How to do deep work and be more productive

deep work

One of the hallmarks of our age is that we are in an age of attention. Our global economy is based on attention and there are billions of dollars at stake at grabbing your attention. Yes, yours! Whether you use it, to make your life holistic, meaningful or you fritter it away on responding to emails and checking out those cute cat videos is up to you. That is the message from the book Deep Work, by Cal Newport – which I accidentally came upon while browsing the internet.

deep work

Newport does a good job of explaining why we need to prioritize if we want to be productive. And there is enough logic there to convince many people, including me. I found the book very helpful and insightful. For instance, the fact that it takes me a while to get into ‘flow,’ a state where you are losing track of time and are actually learning or doing work of high quality. This is hard to achieve if one is constantly distracted, checking emails, or responding to people. It is critical to be singularly focused on the tasks at hand unless one’s work involves interacting with people. Sales, marketing, PR, and related jobs are perhaps exempt from this idea of deep work, but I would argue that most other jobs need this sort of focus.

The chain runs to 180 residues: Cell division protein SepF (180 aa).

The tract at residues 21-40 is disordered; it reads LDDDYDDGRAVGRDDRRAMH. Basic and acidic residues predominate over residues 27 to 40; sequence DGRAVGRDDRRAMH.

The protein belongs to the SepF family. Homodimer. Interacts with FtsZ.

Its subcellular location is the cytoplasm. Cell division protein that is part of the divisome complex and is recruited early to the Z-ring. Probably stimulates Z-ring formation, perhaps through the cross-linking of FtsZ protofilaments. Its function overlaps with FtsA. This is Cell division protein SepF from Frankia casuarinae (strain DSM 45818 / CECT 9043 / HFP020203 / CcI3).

All high-quality work does need deep focus and deep work, there is no doubt about that. You can’t be distracted and produce high-quality writing, or editing, or even software code. Forget about software code, you can’t even produce a high-quality breakfast if you are distracted in the kitchen.

As an academic, I appreciate this advice and despite my own bad habits of being on the phone more than I need to be – and responding to emails all day long, I am trying to be more mindful. Perhaps cutting down emails to two blocks of time during the day is a good idea? We’ll see if that works.

This book reminds me of another book by Mihalyi Csizkentmihalyi. He is one of the most well know psychologists who has carried out pioneering work on productivity and work. His argument is similar – that one needs to enter the state of ‘flow,’ a state of focus so intense that everything else fades out of your mind and you are focused on just that task. This is the path to salvation, he seems to be suggesting. Or at least, the path to great quality work. Check out his TED talk here.

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